Drake estimated that there would be between 1,000 and 100,000 such civilisations in the Milky Way. The Drake equation has its critics, who argue over the mathematical parameters used to come up with its conclusions.
However, perhaps the most powerful argument against Drake, and the entire SETI enterprise came from the physicist Enrico Fermi.
Fermi looked at the Drake equation, made some calculations of his own, and came up with something which became known as the Fermi Paradox.
The Paradox is that if there was such a high probability intelligent ET civilisations out there, as Drake proposed, then why Fermi asked, was there no evidence of human contact with them?
Fermi put forward the simple, provocative question ‘Where is everybody?”
The involvement of Hawking is interesting and significant because of his former statements, as I mentioned earlier, about the wisdom of seeking contact with alien intelligences.
Yet, Hawking’s presence, certainly helps to add scientific credibility to the initiative and guarantees lots of press coverage, as huge press coverage follows whatever Hawking does.
Hawking said to British press in 2010:
“We should be wary of answering back, until we have evolved,” said Hawking. It “might be a bit like the original inhabitants of America meeting Columbus. I don’t think they were better off for it.”
But Hawking has obviously changed his mind for whatever reason, as the Milner projects will involve both passively looking for signals coming from space, and actively seeking to compose messages which mankind ‘might’ (it has to be discussed further) decide to send out into space.
Hawking now says it is right that we should seek out other civilisations as we can learn things from them, such as how to best use and allocate natural resources.
The other interesting thing about Hawking worth mentioning here is that he believes that life spontaneously arose on Earth.
This is at odds with many reputable scientists who now increasingly believe that life was ‘seeded’ here following comets or asteroids slamming into the Earth.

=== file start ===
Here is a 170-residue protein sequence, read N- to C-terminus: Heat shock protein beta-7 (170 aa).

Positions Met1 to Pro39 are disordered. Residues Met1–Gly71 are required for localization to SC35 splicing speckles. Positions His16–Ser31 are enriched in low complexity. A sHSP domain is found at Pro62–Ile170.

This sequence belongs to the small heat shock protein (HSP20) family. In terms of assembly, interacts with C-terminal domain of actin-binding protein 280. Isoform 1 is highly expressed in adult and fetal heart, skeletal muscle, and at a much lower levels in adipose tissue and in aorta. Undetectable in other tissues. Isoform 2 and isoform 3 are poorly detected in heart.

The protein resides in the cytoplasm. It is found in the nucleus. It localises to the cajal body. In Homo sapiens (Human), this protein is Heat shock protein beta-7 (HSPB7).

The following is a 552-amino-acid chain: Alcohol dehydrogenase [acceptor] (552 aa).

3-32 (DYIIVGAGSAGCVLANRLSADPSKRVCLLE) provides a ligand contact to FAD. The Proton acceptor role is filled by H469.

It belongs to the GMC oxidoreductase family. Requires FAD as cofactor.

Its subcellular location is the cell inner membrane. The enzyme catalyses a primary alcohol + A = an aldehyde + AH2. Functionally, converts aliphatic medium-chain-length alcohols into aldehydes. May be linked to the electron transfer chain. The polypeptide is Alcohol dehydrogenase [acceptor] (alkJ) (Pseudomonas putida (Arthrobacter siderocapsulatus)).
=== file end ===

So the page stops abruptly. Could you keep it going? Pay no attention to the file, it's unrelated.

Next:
There are two initiatives called ‘Breakthrough Listen’ and ‘Breakthrough Message’.
Breakthrough Listen is, by far, the more important of the two.
It will search for life on planets orbiting the some 1 million stars, like our Sun, which reside in our own galaxy the Milky way. It will also search for life in the 100 galaxies closest to the Milky Way.
Breakthrough Message, meanwhile, will fund an international competition to determine the content of messages that we humans want to send to alien civilisations. This is open to everyone – what would you like to say to an alien civilisation? And there is prize money of $1 million for the best messages.
This is probably more to do with public relations and winning the public over to get interested and involved in the search for ET intelligence.
Most of the $100 million will be used over the next 10 years to buy expensive telescope time on the Green Bank Telescope in west Virginia USA and the Parkes Telescope in Australia.
The ET intelligence researchers plan to use that telescope time to examine up to one million ‘relatively’ nearby star systems for artificially produced radio signals which would indicate the presence of intelligent life.
The funding will also enable researchers to develop new receiving technologies which can speed up the search for radio broadcasts across a wide spectrum of frequencies and from many locations of the sky.
Aside from searching ‘local’ stellar targets, the researchers will also look at a large number of galaxies beyond our Milky Way for signs of very advanced intelligence which may be capable of sending signals across inter galactic distances. This would require immensely powerful transmission technology.
The money will also be used to look for laser flashes, which can also indicate the presence of an advanced civilisation.
Last year, I interviewed Seth Shostak, a highly regarded researcher with the SETI Institute and he answered that exact question. He has worked in the field all his life, and is in a good a position to make a prediction.
Seth has said publicly that he believes that we will have discovered signs of an intelligent extra-terrestrial civilisation by about 2040. By then, he said, astronomers will have scanned enough star systems to give themselves a great shot of discovering alien-produced radio signals.
At that point in time, scientists will have scanned about one million star systems, instead of the few thousands which have been scanned to date. Seth made this prediction even before the Milner funding came online.